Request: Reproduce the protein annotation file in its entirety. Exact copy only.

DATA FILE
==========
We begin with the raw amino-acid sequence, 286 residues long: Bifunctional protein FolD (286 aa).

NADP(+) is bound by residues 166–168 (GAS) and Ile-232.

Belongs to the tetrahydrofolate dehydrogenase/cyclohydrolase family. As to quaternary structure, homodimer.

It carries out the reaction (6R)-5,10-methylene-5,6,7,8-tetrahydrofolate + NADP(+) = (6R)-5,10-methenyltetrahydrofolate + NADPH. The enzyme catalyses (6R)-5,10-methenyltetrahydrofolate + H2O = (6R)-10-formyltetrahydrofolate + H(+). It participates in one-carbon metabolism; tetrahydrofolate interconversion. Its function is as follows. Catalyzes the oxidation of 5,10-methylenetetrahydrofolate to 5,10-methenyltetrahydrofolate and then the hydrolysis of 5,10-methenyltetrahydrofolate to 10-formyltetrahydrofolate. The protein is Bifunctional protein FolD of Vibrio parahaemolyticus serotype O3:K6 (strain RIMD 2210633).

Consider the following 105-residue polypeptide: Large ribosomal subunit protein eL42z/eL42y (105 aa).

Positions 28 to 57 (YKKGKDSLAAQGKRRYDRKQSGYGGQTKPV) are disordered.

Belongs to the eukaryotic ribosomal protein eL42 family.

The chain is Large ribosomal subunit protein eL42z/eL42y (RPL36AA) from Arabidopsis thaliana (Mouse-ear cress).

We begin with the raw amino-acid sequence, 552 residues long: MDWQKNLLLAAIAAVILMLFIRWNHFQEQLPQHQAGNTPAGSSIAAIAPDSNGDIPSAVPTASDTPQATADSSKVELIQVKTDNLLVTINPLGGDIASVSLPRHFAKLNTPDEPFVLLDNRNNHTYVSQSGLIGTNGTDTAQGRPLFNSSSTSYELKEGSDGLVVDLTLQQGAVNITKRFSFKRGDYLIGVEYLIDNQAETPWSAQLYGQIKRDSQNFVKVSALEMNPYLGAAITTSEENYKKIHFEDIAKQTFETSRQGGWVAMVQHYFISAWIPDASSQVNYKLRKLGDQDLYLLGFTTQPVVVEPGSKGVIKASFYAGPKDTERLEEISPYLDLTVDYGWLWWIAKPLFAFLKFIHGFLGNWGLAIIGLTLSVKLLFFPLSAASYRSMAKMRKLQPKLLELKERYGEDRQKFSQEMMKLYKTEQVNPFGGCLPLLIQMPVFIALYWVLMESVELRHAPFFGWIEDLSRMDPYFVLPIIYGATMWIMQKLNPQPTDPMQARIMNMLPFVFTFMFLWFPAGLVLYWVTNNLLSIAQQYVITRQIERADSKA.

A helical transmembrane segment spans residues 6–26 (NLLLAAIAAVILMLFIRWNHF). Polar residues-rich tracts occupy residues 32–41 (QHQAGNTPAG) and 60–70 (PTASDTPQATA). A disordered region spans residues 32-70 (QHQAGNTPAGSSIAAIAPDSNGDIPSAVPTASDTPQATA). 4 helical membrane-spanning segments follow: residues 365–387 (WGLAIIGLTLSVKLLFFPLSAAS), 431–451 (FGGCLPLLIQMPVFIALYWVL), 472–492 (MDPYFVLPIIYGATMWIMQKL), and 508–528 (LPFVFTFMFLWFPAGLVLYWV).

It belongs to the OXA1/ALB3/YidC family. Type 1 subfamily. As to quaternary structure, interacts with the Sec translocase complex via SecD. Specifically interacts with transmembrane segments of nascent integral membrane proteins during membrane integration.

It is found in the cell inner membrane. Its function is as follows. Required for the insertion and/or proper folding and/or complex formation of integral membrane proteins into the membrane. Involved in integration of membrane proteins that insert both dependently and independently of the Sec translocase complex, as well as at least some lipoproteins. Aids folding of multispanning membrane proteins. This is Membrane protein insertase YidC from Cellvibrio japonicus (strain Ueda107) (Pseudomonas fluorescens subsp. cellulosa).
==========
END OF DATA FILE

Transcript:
We begin with the raw amino-acid sequence, 286 residues long: Bifunctional protein FolD (286 aa).

NADP(+) is bound by residues 166–168 (GAS) and Ile-232.

Belongs to the tetrahydrofolate dehydrogenase/cyclohydrolase family. As to quaternary structure, homodimer.

It carries out the reaction (6R)-5,10-methylene-5,6,7,8-tetrahydrofolate + NADP(+) = (6R)-5,10-methenyltetrahydrofolate + NADPH. The enzyme catalyses (6R)-5,10-methenyltetrahydrofolate + H2O = (6R)-10-formyltetrahydrofolate + H(+). It participates in one-carbon metabolism; tetrahydrofolate interconversion. Its function is as follows. Catalyzes the oxidation of 5,10-methylenetetrahydrofolate to 5,10-methenyltetrahydrofolate and then the hydrolysis of 5,10-methenyltetrahydrofolate to 10-formyltetrahydrofolate. The protein is Bifunctional protein FolD of Vibrio parahaemolyticus serotype O3:K6 (strain RIMD 2210633).

Consider the following 105-residue polypeptide: Large ribosomal subunit protein eL42z/eL42y (105 aa).

Positions 28 to 57 (YKKGKDSLAAQGKRRYDRKQSGYGGQTKPV) are disordered.

Belongs to the eukaryotic ribosomal protein eL42 family.

The chain is Large ribosomal subunit protein eL42z/eL42y (RPL36AA) from Arabidopsis thaliana (Mouse-ear cress).

We begin with the raw amino-acid sequence, 552 residues long: MDWQKNLLLAAIAAVILMLFIRWNHFQEQLPQHQAGNTPAGSSIAAIAPDSNGDIPSAVPTASDTPQATADSSKVELIQVKTDNLLVTINPLGGDIASVSLPRHFAKLNTPDEPFVLLDNRNNHTYVSQSGLIGTNGTDTAQGRPLFNSSSTSYELKEGSDGLVVDLTLQQGAVNITKRFSFKRGDYLIGVEYLIDNQAETPWSAQLYGQIKRDSQNFVKVSALEMNPYLGAAITTSEENYKKIHFEDIAKQTFETSRQGGWVAMVQHYFISAWIPDASSQVNYKLRKLGDQDLYLLGFTTQPVVVEPGSKGVIKASFYAGPKDTERLEEISPYLDLTVDYGWLWWIAKPLFAFLKFIHGFLGNWGLAIIGLTLSVKLLFFPLSAASYRSMAKMRKLQPKLLELKERYGEDRQKFSQEMMKLYKTEQVNPFGGCLPLLIQMPVFIALYWVLMESVELRHAPFFGWIEDLSRMDPYFVLPIIYGATMWIMQKLNPQPTDPMQARIMNMLPFVFTFMFLWFPAGLVLYWVTNNLLSIAQQYVITRQIERADSKA.

A helical transmembrane segment spans residues 6–26 (NLLLAAIAAVILMLFIRWNHF). Polar residues-rich tracts occupy residues 32–41 (QHQAGNTPAG) and 60–70 (PTASDTPQATA). A disordered region spans residues 32-70 (QHQAGNTPAGSSIAAIAPDSNGDIPSAVPTASDTPQATA). 4 helical membrane-spanning segments follow: residues 365–387 (WGLAIIGLTLSVKLLFFPLSAAS), 431–451 (FGGCLPLLIQMPVFIALYWVL), 472–492 (MDPYFVLPIIYGATMWIMQKL), and 508–528 (LPFVFTFMFLWFPAGLVLYWV).

It belongs to the OXA1/ALB3/YidC family. Type 1 subfamily. As to quaternary structure, interacts with the Sec translocase complex via SecD. Specifically interacts with transmembrane segments of nascent integral membrane proteins during membrane integration.

It is found in the cell inner membrane. Its function is as follows. Required for the insertion and/or proper folding and/or complex formation of integral membrane proteins into the membrane. Involved in integration of membrane proteins that insert both dependently and independently of the Sec translocase complex, as well as at least some lipoproteins. Aids folding of multispanning membrane proteins. This is Membrane protein insertase YidC from Cellvibrio japonicus (strain Ueda107) (Pseudomonas fluorescens subsp. cellulosa).